St. Mark’s will hold regular services, classes on Sept. 16

To the Community of St. Mark’s,

Hurricane Florence has made landfall and has moved southwardland then westward across South Carolina —avoiding much of the Triangle area.

The storm has weakened quite a bit and the threat has been downgraded to tropical storm conditions. However, wind gusts, heavy rains and severe flooding are still possibilities.

With that, here is the plan for services and activities on Sunday, Sept. 16:

Preparation for services should begin Saturday by the Altar Guild, Flower Committee, hospitality and other groups.

Normal services will take place at 8:30 and 10:30 am.

Adult Formation with Jackson Doyle’s new Theology Study-Series begins at 9:30 AM in the Community Life Center.

Christian Education, including Godly Play, Rite 13 and Journey to Adulthood as well as nursery care services resume.

Following the 10:30 service, the Social Action Committee meets with a program and light lunch.

If conditions in the Triangle area change dramatically and for the worse, then these plans may be altered.

Even so, you should exercise judgement when traveling, walking and moving about the area.

You should travel only if the conditions in your area and final destination allow you to safely do so.

At the end of the day, all we really need is a Bible, prayer book, altar, bread, wine and each other to make community.

God Bless,

I look forward to seeing you soon.

The Rev. Tyrone Fowlkes, Rector

Christian education year begins Sept. 9; classes for adults, teens, tweens and tots

In addition to all the fun that will take place in the Courtyard beginning at 9 am this Sunday, please join us in Adult Formation at 9:30 am in the Community Life Center for a session of talk and introduction of our newest Adult Formation facilitators and coordinators: Jackson Doyle, Georgia McEwan, Rhonda Moody, Tim Rohde and the Rev. John Wall.
We will preview and discuss our plans for this fall and the early part of next year. Fr. Tyrone will share the results of what Episcopalians (generally) believe. The information will offer and assessment on where our church is today and will underline the basic importance of ongoing formation for Episcopalians.

Classes for children, tweens and teens
In addition to a robust adult program, St. Mark’s offers three youth programs:

  Godly Play
Classes are for preschool through second grades and third through sixth grade. Our children hear the stories of the Bible and of Christ’s ministry to our world. Parents and any adults who are interested are also invited.

Rite 13
This is a two-year program for ’tweens and young teens. This Sunday we will catch up with what we’ve been doing this summer, discuss possible field trips and play St. Mark’s Jeopardy.

Journey to Adulthood
  This program for high school students at St. Mark’s focuses on building relationships, seeking the holy and searching for answers to tough questions. We take seriously the need to deal with what is real for young people, to honor their questions, and to assure them that they are real people with real, valid, and authentic experiences.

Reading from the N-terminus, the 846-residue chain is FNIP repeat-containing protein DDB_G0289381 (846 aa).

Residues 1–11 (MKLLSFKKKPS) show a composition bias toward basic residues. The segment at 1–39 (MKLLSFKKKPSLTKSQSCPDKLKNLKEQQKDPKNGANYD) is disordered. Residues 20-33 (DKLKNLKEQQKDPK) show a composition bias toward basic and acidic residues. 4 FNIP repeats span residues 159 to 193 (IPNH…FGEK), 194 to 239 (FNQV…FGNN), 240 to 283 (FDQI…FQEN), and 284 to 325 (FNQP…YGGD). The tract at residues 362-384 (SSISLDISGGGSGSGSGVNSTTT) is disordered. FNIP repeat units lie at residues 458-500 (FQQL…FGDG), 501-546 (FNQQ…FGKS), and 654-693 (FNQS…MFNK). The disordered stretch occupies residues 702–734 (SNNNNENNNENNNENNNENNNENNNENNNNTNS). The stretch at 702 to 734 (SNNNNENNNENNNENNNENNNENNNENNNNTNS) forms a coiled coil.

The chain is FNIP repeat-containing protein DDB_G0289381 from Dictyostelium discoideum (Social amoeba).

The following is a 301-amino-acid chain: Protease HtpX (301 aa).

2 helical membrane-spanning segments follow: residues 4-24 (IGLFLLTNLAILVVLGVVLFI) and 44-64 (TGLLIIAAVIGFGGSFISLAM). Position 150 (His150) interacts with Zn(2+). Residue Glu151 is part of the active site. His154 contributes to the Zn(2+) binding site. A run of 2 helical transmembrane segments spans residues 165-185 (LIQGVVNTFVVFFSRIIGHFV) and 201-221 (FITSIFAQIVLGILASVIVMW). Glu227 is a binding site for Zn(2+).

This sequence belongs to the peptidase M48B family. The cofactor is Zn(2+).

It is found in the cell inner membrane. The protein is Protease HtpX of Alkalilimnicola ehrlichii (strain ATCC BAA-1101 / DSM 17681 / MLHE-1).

We use the Journey to Adulthood curriculum, a three-year program that balances Bible study, prayer, and both serious and playful activities to nurture the whole person. The group also raises funds for a mission trip that caps the program. Past trips have been taken to the Lakota Reservation in South Dakota and to the Alturas Wildlife Sanctuary in Costa Rica. Our current J2A group is planning a mission trip to San Francisco.

 

Discussions of “Between the World and Me” begin Oct. 7

As part of St. Mark’s racial reconciliation work, please start reading “Between the World and Me,” by Ta Nehisi Coates. We will have three meetings to discuss this important book.
The book is a letter to the author’s teenage son about the feelings, symbolism, and realities associated with being Black in the United States. Please read the first section, to page 71, before our first session. An audio version is available from Amazon.
We will have the discussion on three Sundays in our Community Life Center, beginning on Oct. 7.
Novelist Toni Morrison wrote that Coates filled an intellectual gap in succession to James Baldwin. Editors of The New York Times and The New Yorker described the book as exceptional. The book won the 2015 National Book Award for Nonfiction and was a finalist for the 2016 Pulitzer Prize for General Nonfiction.
“In a profound work that pivots from the biggest questions about American history and ideals to the most intimate concerns of a father for his son, Ta-Nehisi Coates offers a powerful new framework for understanding our nation’s history and current crisis,” said the website GoodReads. “Americans have built an empire on the idea of ‘race,’ a falsehood that damages us all but falls most heavily on the bodies of black women and men – bodies exploited through slavery and segregation, and, today, threatened, locked up, and murdered out of all proportion. What is it like to inhabit a black body and find a way to live within it? And how can we all honestly reckon with this fraught history and free ourselves from its burden?”
“In a media world populated with pundits, so-called experts and public intellectuals driven by ego and familiar agendas, Coates’s voice stands nearly alone,” said The New York Times.

St. Mark’s ministry to women leaving prison wins grant

Look for an article in this month’s The Disciple that highlights work related to a Mission Endowment Grant that cites the work of St. Mark’s with Interfaith Prison Ministry for Women, most specifically our Re-Entry Support Circle.
The purpose of The Mission Endowment Grant is to establish “the Episcopal presence of Christ in communities in ways that bring the community to see Christ’s presence among them.” A unique feature of the grant is that it allows for partnerships with community and interfaith organizations, requiring only that one participating member of the project be associated with the diocese. In November 2017, the N.C. Diocese awarded the following grant, with St. Mark’s as the party associated with the diocese.